Frustration with high legal fees and demand for local regulatory knowledge may give small and medium-sized law firms an edge with larger clients, according to a survey reported by The American Lawyer. The survey, released by the Economist Intelligence Unit and business-to-business marketplace Globality, found that multinational companies are seeing benefits in working with small and medium-sized firms because they can offer the same quality of legal advice at more reasonable prices.
According to the report, smaller firms can be more cost-effective because they have lower overheads, allowing them to charge more moderate rates. As a result, they are able to provide the same legal expertise at a lower cost. They can also often provide regional or specialized expertise because they focus on providing services in a specialized community or area of the law. That can be appealing for multinational organizations that may have legal issues in different international jurisdictions [as quoted by Globality].
“Companies often highlight that they like the personalized experience and top-level attention from senior lawyers that smaller providers can bring to them, which is something that larger law firms need to determine how to emulate,” notes Stefan Zorn, Vice President of Customer Success at Globality.
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In-House Counsel at large international companies experience greater satisfaction when working with small or medium sized firms, according to a new survey reported on The American Lawyer. The survey, released by The Lawyer Research Service in collaboration with Globality, found respondents at large global companies are three times more dissatisfied working with larger law firms (19%) than smaller ones (6%).
Of the 71% of respondents that outsource the majority of work to smaller firms, nearly two-thirds (63%) report smaller firms provide better client service and almost half (40%) find smaller firms to be more innovative than traditional Big Law firms. Additionally, companies are becoming increasingly turned off by large firms due to their high prices, with over half of survey respondents saying their primary frustration when working with larger law firms is cost.
“We get better client service from smaller firms. When we instruct larger firms, we are probably one of their smaller customers and just another customer in the long list they already have. If you go to a smaller firm, even with a fairly small legal spend, we can be an important customer to them,” said Ben Woolf, General Counsel EMEA at Tate & Lyle, a U.K.-based multinational agribusiness, in a press release announcing the survey results.
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In-house attorneys have always extolled the abolishment of the billable hour as a major plus over traditional firm life. But now, The American Lawyer reports that the time sheet “seems to be gaining popularity with in-house lawyers,” many who have begun using the it as a way to prove their worth to their employers.
Stephen Kaplan, general counsel and executive vice president of XOS Digital, is a strong proponent of the time sheet, having started tracking his own hours over a decade ago. Kaplan notes that “the legal department is one of the only departments in companies that, without tracking hours, has difficulty coming up with the metrics that prove the company’s return on investment is worthwhile”–metrics that, since the recession, have become “increasingly important in the eyes of chief financial officers,” (as quoted in The American Lawyer). Kaplan further points out that the job of every CFO today is to “ask the hard question of every single member of every single company: Why are you here?”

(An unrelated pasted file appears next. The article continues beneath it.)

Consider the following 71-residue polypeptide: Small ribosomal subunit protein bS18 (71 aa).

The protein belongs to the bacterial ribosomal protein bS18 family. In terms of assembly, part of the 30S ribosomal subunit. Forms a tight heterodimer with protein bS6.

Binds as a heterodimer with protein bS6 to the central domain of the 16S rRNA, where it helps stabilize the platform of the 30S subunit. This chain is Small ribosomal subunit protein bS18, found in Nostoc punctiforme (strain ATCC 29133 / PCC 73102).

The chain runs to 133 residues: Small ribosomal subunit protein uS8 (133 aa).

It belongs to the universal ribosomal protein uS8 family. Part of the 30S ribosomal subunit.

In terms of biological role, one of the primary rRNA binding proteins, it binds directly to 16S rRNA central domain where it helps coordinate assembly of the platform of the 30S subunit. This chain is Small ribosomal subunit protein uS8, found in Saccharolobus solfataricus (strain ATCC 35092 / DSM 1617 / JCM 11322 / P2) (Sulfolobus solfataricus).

Although in-house attorneys, as non-income generators for the company, may have the most to gain from using time sheets to prove their value, some companies are now requiring all departments to report billable hours for clients. Adam Rubin, general counsel for PrizeLogic, says that tracking hours is standard at his company, and observes that “this is a trend, not just for lawyers, but for all employees,” (as quoted in The American Lawyer).
Of course, many attorneys still feel that tracking billable hours is a unnecessary and time-consuming burden. Rubin argues that basing the worth of an in-house lawyer solely on the hours worked means that “you’re missing out on a more important analysis of the employee,” (The American Lawyer).
Kaplan concedes that tracking time may not be necessary if “you are naturally very organized or if you work in a department where your value has never been called into question,” but concludes, “How many of us are in an environment that checks both of those boxes?”
The dream of the 9-to-5 in-house workweek is quickly unraveling, reports Melissa Maleske of Law360. A 2015 global census by the Association of Corporate Counsel found that worldwide, in-house counsel workweeks average at 49 hours, with India reporting the highest average hours at 54 per week. The U.S. falls only slightly behind with a 50-hour week average.
The 2015 ACC Global Census also ascertained that close to 80 percent of in-house counsels work 40 to 59 hours per week. The research and development industry were reported to have the highest increase in in-house counsel workloads.
Salaries have also moved towards the extremes, with “more corporate counsels making $100,000 or less and making $300,000 or more,” Law360 reports from the census.
The ACC concludes that that while “many cite greater work-life balance as a key factor in coming in-house…in-house lawyers are [now] working an extended workweek.”